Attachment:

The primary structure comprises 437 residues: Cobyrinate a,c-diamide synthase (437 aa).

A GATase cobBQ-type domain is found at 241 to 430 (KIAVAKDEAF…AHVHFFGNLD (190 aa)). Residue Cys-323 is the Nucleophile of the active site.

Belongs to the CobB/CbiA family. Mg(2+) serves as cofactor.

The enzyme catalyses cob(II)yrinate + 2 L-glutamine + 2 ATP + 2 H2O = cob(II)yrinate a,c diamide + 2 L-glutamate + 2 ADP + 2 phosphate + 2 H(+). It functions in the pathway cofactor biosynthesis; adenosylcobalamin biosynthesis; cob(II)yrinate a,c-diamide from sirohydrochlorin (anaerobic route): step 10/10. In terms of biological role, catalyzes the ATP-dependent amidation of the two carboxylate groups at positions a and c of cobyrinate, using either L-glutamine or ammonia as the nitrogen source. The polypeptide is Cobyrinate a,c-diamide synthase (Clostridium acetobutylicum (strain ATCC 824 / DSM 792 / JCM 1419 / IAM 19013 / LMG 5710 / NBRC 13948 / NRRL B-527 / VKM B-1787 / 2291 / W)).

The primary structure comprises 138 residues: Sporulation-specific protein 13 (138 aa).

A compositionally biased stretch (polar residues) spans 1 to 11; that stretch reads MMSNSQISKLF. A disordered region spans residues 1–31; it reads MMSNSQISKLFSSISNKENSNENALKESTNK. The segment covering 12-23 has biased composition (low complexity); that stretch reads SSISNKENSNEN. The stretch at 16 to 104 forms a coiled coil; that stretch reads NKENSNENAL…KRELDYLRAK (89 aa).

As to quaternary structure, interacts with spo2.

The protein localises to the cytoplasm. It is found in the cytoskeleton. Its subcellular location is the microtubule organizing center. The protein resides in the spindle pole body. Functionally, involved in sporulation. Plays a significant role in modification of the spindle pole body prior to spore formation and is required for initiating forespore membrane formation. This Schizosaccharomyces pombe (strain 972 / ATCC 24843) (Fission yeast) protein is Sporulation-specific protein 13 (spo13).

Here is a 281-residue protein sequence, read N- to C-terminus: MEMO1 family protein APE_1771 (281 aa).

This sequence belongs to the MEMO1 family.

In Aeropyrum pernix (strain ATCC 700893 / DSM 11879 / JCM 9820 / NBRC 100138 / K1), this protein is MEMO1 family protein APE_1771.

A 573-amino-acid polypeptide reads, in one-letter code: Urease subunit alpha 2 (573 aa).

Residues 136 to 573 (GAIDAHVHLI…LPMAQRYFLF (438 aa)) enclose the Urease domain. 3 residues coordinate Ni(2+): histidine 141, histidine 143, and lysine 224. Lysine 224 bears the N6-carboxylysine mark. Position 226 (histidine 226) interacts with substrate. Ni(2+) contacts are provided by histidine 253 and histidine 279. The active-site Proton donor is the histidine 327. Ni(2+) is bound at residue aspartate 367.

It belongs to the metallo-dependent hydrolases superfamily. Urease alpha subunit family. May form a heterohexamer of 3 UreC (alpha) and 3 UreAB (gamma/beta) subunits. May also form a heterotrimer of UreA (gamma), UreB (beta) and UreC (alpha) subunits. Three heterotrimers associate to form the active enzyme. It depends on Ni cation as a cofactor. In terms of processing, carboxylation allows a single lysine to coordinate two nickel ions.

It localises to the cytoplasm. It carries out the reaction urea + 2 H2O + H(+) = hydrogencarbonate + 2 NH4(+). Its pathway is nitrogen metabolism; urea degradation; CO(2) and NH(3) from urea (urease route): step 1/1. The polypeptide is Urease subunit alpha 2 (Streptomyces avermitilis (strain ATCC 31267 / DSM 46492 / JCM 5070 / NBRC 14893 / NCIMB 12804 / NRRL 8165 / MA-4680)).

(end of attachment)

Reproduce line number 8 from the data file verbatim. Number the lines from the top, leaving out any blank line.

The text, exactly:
The protein localises to the cytoplasm. It is found in the cytoskeleton. Its subcellular location is the microtubule organizing center. The protein resides in the spindle pole body. Functionally, involved in sporulation. Plays a significant role in modification of the spindle pole body prior to spore formation and is required for initiating forespore membrane formation. This Schizosaccharomyces pombe (strain 972 / ATCC 24843) (Fission yeast) protein is Sporulation-specific protein 13 (spo13).